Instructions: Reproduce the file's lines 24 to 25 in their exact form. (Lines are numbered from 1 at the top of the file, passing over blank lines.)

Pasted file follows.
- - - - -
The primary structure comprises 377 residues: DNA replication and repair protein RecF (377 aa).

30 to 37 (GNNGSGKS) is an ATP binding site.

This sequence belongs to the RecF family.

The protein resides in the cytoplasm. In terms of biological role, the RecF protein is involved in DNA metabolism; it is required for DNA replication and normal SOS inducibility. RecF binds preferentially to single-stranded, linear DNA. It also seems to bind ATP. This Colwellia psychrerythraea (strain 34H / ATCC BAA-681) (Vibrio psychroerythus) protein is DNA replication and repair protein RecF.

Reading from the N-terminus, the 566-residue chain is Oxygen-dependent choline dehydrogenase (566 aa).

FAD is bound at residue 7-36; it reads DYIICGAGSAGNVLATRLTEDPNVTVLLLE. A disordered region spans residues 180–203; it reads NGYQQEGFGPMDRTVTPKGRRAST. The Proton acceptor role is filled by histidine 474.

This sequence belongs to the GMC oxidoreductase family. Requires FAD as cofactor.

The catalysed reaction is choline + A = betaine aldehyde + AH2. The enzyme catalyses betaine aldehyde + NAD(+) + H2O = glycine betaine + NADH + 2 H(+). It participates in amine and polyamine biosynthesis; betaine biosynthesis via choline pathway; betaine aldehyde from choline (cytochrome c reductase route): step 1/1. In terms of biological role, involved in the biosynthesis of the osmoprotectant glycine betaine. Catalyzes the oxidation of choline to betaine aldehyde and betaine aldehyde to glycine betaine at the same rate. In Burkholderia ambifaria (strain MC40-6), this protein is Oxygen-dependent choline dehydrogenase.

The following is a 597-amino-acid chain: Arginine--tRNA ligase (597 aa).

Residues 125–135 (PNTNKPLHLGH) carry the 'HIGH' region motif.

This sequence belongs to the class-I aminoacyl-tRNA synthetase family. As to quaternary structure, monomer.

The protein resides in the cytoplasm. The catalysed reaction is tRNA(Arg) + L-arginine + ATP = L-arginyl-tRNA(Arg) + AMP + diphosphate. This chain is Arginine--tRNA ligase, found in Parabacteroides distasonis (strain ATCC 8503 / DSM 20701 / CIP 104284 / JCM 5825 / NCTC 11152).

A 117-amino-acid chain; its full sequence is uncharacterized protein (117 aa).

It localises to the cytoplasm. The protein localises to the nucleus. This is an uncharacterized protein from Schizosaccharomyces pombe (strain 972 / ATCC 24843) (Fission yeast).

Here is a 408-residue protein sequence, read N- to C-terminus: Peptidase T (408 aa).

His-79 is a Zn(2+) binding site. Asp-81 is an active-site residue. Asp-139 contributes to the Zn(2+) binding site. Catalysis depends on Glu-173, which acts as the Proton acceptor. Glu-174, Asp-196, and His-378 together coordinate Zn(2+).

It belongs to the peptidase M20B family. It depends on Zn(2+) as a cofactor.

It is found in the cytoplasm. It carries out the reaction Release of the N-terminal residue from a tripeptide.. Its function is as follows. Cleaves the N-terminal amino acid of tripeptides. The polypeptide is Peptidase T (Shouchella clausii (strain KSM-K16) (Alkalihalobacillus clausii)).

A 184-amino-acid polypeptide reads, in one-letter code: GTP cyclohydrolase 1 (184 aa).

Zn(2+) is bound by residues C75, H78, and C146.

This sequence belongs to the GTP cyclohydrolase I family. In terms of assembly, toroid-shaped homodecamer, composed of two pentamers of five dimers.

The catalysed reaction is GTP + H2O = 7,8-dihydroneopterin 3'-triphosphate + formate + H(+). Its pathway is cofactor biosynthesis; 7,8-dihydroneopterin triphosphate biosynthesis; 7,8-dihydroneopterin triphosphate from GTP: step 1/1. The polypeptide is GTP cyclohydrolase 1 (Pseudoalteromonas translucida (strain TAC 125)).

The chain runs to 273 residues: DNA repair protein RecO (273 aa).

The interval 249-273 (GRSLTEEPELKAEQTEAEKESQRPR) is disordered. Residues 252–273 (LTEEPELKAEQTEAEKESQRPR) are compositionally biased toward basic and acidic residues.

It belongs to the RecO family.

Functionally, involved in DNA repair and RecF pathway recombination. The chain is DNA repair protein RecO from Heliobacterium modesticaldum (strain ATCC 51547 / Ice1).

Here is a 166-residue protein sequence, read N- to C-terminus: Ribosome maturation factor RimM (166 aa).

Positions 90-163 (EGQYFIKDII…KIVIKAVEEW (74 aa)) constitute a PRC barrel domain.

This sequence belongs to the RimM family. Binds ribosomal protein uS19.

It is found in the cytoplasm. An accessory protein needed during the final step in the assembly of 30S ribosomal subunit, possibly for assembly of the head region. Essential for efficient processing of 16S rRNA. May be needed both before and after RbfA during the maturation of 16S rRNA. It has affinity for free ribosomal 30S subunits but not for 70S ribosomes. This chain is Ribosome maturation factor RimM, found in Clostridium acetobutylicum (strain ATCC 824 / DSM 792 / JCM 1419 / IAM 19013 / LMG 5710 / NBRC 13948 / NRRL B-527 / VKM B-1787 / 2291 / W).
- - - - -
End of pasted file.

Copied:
The interval 249-273 (GRSLTEEPELKAEQTEAEKESQRPR) is disordered. Residues 252–273 (LTEEPELKAEQTEAEKESQRPR) are compositionally biased toward basic and acidic residues.

It belongs to the RecO family.